Behind a second brick wall between the cottages and an adjoining property there was another wall papered in a deep-purple flocked wall paper of a type that might once have decorated a gentleman’s smoking room or sports hall.
The paper is in such fine condition that a section has been taken for further examination by experts at the Geffrye Museum in Shoreditch, which explores the way homes have been furnished over the past 400 years.
Emma Hardy, the museum’s collections manager, was given a length of the wallpaper by Penny Mayes, who has lived in Wood Street since the family purchased the first of their two cottages in 1989.
Ms Hardy said the wallpaper would now be examined by specialists at the Geffrye who would be able to consult the wallpaper books and samples of firms such as Cowtan and Sons who were established as wallpaper suppliers in 1830.
“Given its age, it is in remarkably good condition and the purple background for the black flock has not faded, so we should have a good chance of dating the wallpaper and in determining the kind of room it might have decorated.”
Penny Mayes said the hidden wall and its wallpaper was discovered in the spring of 2017 when they had to tackle a damp problem.
When they took away some of the bricks they found a cavity behind the outer wall where it abuts the next-door property, which is now the Cosmo House offices, but was previously a large house.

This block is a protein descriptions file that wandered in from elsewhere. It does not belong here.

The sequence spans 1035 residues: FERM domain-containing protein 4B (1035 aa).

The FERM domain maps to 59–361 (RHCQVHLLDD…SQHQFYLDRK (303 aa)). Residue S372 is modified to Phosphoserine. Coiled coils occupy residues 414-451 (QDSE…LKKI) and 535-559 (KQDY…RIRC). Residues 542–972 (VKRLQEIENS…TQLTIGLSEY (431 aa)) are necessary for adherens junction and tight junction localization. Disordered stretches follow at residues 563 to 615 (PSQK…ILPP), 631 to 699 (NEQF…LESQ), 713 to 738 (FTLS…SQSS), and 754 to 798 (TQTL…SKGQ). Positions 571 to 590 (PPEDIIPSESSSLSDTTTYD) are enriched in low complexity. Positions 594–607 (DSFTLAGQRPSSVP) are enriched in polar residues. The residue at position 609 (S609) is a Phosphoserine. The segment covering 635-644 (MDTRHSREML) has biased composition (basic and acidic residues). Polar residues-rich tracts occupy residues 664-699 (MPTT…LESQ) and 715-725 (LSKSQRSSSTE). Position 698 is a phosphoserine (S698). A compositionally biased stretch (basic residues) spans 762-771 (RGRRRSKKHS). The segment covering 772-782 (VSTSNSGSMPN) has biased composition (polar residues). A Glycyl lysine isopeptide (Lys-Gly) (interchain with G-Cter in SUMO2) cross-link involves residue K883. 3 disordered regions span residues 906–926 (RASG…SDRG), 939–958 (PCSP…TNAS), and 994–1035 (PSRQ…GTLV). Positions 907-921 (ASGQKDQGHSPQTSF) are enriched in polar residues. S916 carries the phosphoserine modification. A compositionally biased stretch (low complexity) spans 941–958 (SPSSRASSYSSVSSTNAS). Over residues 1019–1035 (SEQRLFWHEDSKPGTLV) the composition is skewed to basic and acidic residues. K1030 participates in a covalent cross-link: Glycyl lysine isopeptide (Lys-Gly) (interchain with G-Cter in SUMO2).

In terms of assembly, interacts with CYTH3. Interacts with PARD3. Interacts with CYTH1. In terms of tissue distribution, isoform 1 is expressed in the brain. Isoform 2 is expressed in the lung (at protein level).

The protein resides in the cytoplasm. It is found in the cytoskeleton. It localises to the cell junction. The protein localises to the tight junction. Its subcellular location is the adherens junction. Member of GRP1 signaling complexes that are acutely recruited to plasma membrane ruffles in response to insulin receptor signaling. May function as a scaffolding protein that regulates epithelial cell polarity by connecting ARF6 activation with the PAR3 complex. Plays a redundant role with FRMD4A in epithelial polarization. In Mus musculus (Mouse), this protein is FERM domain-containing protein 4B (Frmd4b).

“We think what happened was that around 1840 a single-story extension was built next-door and its inner wall was the outer wall to our cottage, but by 1881 this building had been replaced with a two-storey extension and this is when we think the second wall was built, leaving a cavity that preserved the original wallpaper.
“Judging by the quality of the wallpaper, and the deep purple and black flock, it looks really luxurious, and we wonder whether the single-storey building might have been a gentleman’s smoking room or sports room.
The two cottages, known as Claire Cottages, are not without interest as their footprint was there long before the Barnet Enclosure Award of 1818. Prior to 1830 they were owned by Thomas Booth, and although they had been occupied by several tenants when his widow Sarah Booth died in 1864 there was a public proclamation to see if anyone else had a claim to them.
In 1917 the two cottages were purchased for £575 by Ethel and Mabel Janes. Ethel, the wife of Arthur Horace Lines, was the licensed victualler at the Duke of York on the Potters Bar Road.
Ethel and Mabel sold one of the cottages to John Francis Cheek for £375 in 1923. The Cheek family were local chimney sweeps and the barn below the cottages was where the family kept their horse and cart.
“When we moved in we were fascinated by a local story that John Horace Cheek had hidden his fortune somewhere inside the cottage...we looked everywhere when we converted the two cottages into one property, but sadly never found the money,” said Penny.